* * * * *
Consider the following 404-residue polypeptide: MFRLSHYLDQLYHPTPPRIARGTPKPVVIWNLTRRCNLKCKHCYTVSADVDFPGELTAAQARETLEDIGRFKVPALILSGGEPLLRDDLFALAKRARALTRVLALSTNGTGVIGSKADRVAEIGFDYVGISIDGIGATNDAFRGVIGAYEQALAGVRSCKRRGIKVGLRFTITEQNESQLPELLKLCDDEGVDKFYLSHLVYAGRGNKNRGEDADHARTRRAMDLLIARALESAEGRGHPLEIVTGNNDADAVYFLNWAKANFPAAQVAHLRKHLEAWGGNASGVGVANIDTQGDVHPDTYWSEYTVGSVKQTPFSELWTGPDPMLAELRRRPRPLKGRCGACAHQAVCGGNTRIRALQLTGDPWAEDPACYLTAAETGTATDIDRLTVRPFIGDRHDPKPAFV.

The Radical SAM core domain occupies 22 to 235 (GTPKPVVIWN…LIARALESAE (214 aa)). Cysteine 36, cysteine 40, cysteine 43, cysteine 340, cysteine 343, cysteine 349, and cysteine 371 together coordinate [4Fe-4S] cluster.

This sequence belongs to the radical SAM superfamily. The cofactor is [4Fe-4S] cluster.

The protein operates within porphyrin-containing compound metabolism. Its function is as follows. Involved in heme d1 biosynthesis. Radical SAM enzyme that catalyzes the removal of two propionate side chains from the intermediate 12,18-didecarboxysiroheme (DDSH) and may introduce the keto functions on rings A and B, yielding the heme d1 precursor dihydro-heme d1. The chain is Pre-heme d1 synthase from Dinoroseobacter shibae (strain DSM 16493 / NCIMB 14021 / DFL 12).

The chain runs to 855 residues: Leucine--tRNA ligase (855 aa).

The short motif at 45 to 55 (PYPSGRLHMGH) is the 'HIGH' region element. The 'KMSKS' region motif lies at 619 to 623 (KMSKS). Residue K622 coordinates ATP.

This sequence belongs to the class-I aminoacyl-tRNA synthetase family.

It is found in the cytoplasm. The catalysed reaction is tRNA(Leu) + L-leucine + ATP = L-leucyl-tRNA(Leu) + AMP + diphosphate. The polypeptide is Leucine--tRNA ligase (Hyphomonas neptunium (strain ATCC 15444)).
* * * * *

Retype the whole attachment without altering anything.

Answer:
Consider the following 404-residue polypeptide: MFRLSHYLDQLYHPTPPRIARGTPKPVVIWNLTRRCNLKCKHCYTVSADVDFPGELTAAQARETLEDIGRFKVPALILSGGEPLLRDDLFALAKRARALTRVLALSTNGTGVIGSKADRVAEIGFDYVGISIDGIGATNDAFRGVIGAYEQALAGVRSCKRRGIKVGLRFTITEQNESQLPELLKLCDDEGVDKFYLSHLVYAGRGNKNRGEDADHARTRRAMDLLIARALESAEGRGHPLEIVTGNNDADAVYFLNWAKANFPAAQVAHLRKHLEAWGGNASGVGVANIDTQGDVHPDTYWSEYTVGSVKQTPFSELWTGPDPMLAELRRRPRPLKGRCGACAHQAVCGGNTRIRALQLTGDPWAEDPACYLTAAETGTATDIDRLTVRPFIGDRHDPKPAFV.

The Radical SAM core domain occupies 22 to 235 (GTPKPVVIWN…LIARALESAE (214 aa)). Cysteine 36, cysteine 40, cysteine 43, cysteine 340, cysteine 343, cysteine 349, and cysteine 371 together coordinate [4Fe-4S] cluster.

This sequence belongs to the radical SAM superfamily. The cofactor is [4Fe-4S] cluster.

The protein operates within porphyrin-containing compound metabolism. Its function is as follows. Involved in heme d1 biosynthesis. Radical SAM enzyme that catalyzes the removal of two propionate side chains from the intermediate 12,18-didecarboxysiroheme (DDSH) and may introduce the keto functions on rings A and B, yielding the heme d1 precursor dihydro-heme d1. The chain is Pre-heme d1 synthase from Dinoroseobacter shibae (strain DSM 16493 / NCIMB 14021 / DFL 12).

The chain runs to 855 residues: Leucine--tRNA ligase (855 aa).

The short motif at 45 to 55 (PYPSGRLHMGH) is the 'HIGH' region element. The 'KMSKS' region motif lies at 619 to 623 (KMSKS). Residue K622 coordinates ATP.

This sequence belongs to the class-I aminoacyl-tRNA synthetase family.

It is found in the cytoplasm. The catalysed reaction is tRNA(Leu) + L-leucine + ATP = L-leucyl-tRNA(Leu) + AMP + diphosphate. The polypeptide is Leucine--tRNA ligase (Hyphomonas neptunium (strain ATCC 15444)).